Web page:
Most commissions begin with a meeting at the client site, either home or office. This initial meeting allows us to begin creating a general design concept. Many clients have images or descriptions of pieces they enjoy that can be used to direct the style of the desired furnishing. After the overall project scope is defined at the initial meeting, an initial price and contract is presented. Once the contract has been approved and a deposit placed, I will usually generate rendered 3-D computer models for client approval. Additional computer sketches will be created, if necessary, for specific project details. These computer models enable me to work back and forth with the client to finalize a design that represents the exact desires of the individual.
Depending upon the size of the project being undertaken, the cabinet-making phase may take between eight and sixteen weeks. Larger built-in projects will require multiple visits to the installation location for measurement and template creation. The process of creating custom handmade furniture is a time consuming and detailed one. Clients are welcome to visit the shop at any time to view progress on their project. At certain times I may request that the client visit the shop to approve specific details or to help work through a particular design issue.
For the past ten years I have been incorporating marquetry and parquetry imagery in the form of flowers, branches, animals, and geometric patterns into some of my furniture. I see the addition of decorative marquetry as a doorway into unique and exiting visual forms and more expressive freedom. Marquetry/parquetry is the craft of covering a structural carcass with veneer forming decorative patterns, designs or pictures. Materials associated with marquetry typically have included wood, ivory, bone, mother-of-pearl, brass and others. My marquetry furniture combines the structural geometry of a man-made object with the asymmetry of nature represented in flower and leaf patterns and motifs.
The majority of the marquetry veneer patterns in my work are cut in the traditional 18th century French Boulle method, also known as the packet cutting method. The Boulle method requires cutting all the elements of the design simultaneously with the background. Cutting is done on a chevalet de marqueterie, or marquetry donkey, which is of French design and is also from the 18th century. The Boulle method can also be done with modern scroll saws. Specific components are then shaded with hot sand to create the illusion of depth and shadows. The veneer work is then glued to the furniture carcass, using a combination of traditional hide glue and modern glues, including epoxy, urea formaldehyde and polyvinyl acetate.
Incorporating marquetry or parquetry images into a custom piece of furniture can add considerable time to the design and construction process, but it allows the client to possess a piece that is truly unique. Each marquetry design is hand drawn leaf-by-leaf and flower-by-flower to create imagery that flows naturally and is true to the artistic vision of the project being created. These marquetry designs typically begin with photos of the shapes and patterns of the flower and leaf design being created. The process then progresses into hand drawings that go through many revisions as the lines and shapes of the individual components of the design are finalized. These final drawings are the cutting template for the marquetry veneer packets and are used throughout the construction process to guide the design to its final finished shape.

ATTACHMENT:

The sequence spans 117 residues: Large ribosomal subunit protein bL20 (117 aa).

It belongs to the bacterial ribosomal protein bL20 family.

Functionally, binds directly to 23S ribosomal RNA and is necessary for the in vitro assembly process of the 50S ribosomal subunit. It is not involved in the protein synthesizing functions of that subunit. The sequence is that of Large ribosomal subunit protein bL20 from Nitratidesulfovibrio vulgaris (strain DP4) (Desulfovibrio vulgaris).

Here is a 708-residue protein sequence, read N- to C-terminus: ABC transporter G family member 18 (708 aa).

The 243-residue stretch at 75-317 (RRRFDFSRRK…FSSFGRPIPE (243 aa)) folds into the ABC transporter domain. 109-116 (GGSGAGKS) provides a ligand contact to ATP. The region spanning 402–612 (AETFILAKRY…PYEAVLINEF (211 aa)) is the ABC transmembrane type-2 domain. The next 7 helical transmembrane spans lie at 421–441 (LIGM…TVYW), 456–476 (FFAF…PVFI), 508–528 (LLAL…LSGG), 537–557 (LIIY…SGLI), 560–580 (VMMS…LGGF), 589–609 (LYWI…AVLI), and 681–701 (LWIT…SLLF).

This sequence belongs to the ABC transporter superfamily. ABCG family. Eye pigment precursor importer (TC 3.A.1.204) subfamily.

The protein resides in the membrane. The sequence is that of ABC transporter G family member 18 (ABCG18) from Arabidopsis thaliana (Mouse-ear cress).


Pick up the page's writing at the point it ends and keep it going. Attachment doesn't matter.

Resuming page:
Another side of my work explores the highly formal furniture of the 1920’s Art Deco era, primarily work by the designer Jacques-Emile Ruhlmann. The creation of custom furniture true to the Art Deco style requires tremendous focus and discipline and is a welcome change from the more relaxed floral decorations of my marquetry furniture. To build my Art Deco furniture I bring together luxurious materials, outstanding finishes and precise, highly refined veneer work.
I send the majority of my furniture to a professional finishing company in San Diego. This finisher has 25 years of professional experience and is able to provide virtually unlimited finishing options at a quality level not possible in a small-shop environment. The finishing process for many pieces can be very time consuming and labor intensive. I work with my clients to determine the best finish for each piece built: from hand rubbed oil/varnish mixes and lacquers to high gloss polished polyester and everything in between.
Creating custom furniture can be a time consuming and labor intensive undertaking. Some projects are quite simple and take little time while others may take months of labor and numerous design revisions to complete. As a rough guide to pricing a simple custom designed marquetry side table could be between $4000-$7000 depending upon the complexity of the design and marquetry imagery. A custom dining table could be between $9000-$18000 again depending greatly upon the design. A good way to start is to call or email me directly so we can discuss the details of your project and budget before getting too far into the process.
My latest work exploring mechanical furniture and hidden compartments is some of the most expensive furniture I build due to the highly complex design and fabrication process. Depending on the complexity of the internal mechanisms and the variety of hidden details incorporated into the design the cost can easily exceed $30,000 for one of these highly unique pieces.
Please contact me directly to discuss any of your furniture needs.